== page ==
List<HashSet<String>> output = new LinkedList<>();
while (!input.isEmpty()) {
// pop one item
String current = input.remove(0);// (if array list, take last instead)
HashSet<String> equal = new HashSet<>();// (or ArrayList)
// transfer any similar emails
Iterator<String> it = input.iterator();
while (it.hasNext()) {
String s = it.next();
if (isSimilar(current,s)) {
equal.add(s);
it.remove();// fast for LinkedList (otherwise careful)
}
}
// only output non-singleton sets
if (!equal.isEmpty()) {
equal.add(current);//sic: add only if not empty
output.add(equal);
}
}
```

Let's suppose the interviewer says it /is/ transitive, i.e. A=B, B=C --> A=C. And let's say they only want sets with multiple emails, i.e. no singleton sets need be kept.

```
LinkedList<String> input = ...;
List<HashSet<String>> output = new LinkedList<>();
while (!input.isEmpty()) {
// pop one item
String current = input.remove(0);// (if array list, take last instead)
HashSet<String> equal = new HashSet<>();// (or ArrayList)
// transfer any similar emails
Iterator<String> it = input.iterator();
while (it.hasNext()) {
String s = it.next();
if (isSimilar(current,s)) {
equal.add(s);
it.remove();// fast for LinkedList
}
}
// only output non-singleton sets
if (!equal.isEmpty()) {
equal.add(current);//sic: add only if not empty
output.add(equal);
}
}
```

```
object Solution {
import scala.collection._
type Email = String
def readInput(): List[Email] = {
val sc = new java.util.Scanner (System.in)
var n = sc.nextInt()
var emails = new Array[String](n)
for(i <- 0 until n) {
emails(i) = sc.next()
}
emails.toList
}
def isSimilar(email1: Email, email2: Email): Boolean = {
val maxDistance = 2
def countify(str: String): Map[Char, Int] = {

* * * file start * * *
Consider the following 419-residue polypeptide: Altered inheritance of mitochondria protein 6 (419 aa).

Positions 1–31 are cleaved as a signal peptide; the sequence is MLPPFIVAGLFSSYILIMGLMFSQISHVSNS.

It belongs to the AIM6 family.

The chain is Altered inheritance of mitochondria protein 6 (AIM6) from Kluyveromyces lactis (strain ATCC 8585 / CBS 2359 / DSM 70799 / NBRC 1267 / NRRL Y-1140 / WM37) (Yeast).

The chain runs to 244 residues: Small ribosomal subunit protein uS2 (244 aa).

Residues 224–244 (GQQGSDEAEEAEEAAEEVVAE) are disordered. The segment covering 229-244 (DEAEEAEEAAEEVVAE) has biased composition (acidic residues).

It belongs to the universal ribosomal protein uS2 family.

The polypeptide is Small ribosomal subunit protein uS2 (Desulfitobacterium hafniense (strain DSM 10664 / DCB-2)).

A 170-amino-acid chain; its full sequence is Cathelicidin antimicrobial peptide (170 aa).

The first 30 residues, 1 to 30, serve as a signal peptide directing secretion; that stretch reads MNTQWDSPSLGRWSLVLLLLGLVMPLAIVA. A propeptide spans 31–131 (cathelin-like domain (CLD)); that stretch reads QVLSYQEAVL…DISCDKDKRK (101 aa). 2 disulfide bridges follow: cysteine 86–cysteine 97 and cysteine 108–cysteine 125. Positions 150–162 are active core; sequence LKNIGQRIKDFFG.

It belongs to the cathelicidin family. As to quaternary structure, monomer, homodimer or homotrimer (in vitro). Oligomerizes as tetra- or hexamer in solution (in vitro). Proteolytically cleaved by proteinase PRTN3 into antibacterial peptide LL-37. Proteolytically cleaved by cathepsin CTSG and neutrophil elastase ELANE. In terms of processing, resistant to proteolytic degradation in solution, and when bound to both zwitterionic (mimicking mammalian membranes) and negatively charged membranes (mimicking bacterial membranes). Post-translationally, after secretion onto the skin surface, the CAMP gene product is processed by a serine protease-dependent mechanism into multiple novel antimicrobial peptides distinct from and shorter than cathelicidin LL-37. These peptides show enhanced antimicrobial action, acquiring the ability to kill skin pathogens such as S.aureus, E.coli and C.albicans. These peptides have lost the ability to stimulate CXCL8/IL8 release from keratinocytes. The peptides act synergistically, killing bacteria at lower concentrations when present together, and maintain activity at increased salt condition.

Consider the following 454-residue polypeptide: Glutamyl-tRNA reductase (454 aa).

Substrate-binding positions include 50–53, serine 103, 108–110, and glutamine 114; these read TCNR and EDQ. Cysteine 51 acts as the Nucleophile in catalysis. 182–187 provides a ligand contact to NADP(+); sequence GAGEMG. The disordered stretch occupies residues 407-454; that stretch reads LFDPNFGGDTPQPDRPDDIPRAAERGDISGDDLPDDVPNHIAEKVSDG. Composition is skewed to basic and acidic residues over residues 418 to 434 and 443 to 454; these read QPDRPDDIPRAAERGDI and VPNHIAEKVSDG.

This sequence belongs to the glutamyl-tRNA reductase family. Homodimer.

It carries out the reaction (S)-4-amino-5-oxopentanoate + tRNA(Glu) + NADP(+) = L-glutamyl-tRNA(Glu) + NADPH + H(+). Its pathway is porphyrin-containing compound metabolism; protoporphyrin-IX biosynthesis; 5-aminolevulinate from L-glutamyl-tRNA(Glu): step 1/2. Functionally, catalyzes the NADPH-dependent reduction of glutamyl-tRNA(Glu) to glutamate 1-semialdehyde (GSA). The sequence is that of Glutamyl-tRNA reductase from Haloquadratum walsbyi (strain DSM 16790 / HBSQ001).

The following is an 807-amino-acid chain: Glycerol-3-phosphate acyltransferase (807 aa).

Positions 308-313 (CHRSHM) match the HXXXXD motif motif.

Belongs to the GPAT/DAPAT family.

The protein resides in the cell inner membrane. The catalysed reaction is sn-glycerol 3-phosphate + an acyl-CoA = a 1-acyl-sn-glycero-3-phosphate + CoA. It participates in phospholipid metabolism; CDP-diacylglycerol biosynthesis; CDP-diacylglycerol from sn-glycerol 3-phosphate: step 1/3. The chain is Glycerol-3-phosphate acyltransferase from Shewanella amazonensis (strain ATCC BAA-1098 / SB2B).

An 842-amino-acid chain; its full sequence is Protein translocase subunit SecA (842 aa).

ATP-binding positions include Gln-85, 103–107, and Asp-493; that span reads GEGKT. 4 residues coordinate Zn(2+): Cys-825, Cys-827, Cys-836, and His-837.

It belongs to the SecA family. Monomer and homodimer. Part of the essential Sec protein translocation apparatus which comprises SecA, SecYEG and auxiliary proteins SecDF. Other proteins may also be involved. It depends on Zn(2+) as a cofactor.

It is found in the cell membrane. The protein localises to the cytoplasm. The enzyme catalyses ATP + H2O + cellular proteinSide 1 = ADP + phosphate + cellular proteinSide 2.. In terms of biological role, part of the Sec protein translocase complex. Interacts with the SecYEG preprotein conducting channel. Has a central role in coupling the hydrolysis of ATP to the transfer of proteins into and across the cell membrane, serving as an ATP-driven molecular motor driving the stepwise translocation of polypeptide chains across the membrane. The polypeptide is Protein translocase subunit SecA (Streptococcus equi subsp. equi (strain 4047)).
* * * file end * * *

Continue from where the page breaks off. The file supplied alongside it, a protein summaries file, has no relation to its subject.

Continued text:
str.groupBy(identity).mapValues(_.length)
}
def distance(str1: String, str2: String): Int = {
val (c1, c2) = (countify(str1), countify(str2))
val (s1, s2) = (c1.keySet, c2.keySet)
val all = (s1 | s2).toList
all.map(x => math.abs(c1.getOrElse(x, 0) - c2.getOrElse(x, 0))).sum / 2
}
distance(email1, email2) <= maxDistance
}
def groupBySimilarity(emails: List[Email], similarFunc: (Email, Email) => Boolean): List[Set[Email]] = {
val res = emails.foldLeft(Map.empty[Email, mutable.Set[Email]])( (map, email) => {
val key = map.keys.filter(k => similarFunc(k, email)).headOption
if (key.isDefined) {
map(key.get) += email
map
} else {
val set = new mutable.HashSet[Email]()
set += email
map + (email -> set)
}
})
res.mapValues(_.toSet).values.toList
}
def main(args: Array[String]) {
val emails = readInput()
val grouped = groupBySimilarity(emails, isSimilar)
grouped.foreach(g => println(g.mkString(" ")))
}
}
```

I think y'all are overthinking this; it says the similarity function is a given. This question is about how you manage building the similarity dictionary (whoops I gave it away).

- Honcho March 29, 2017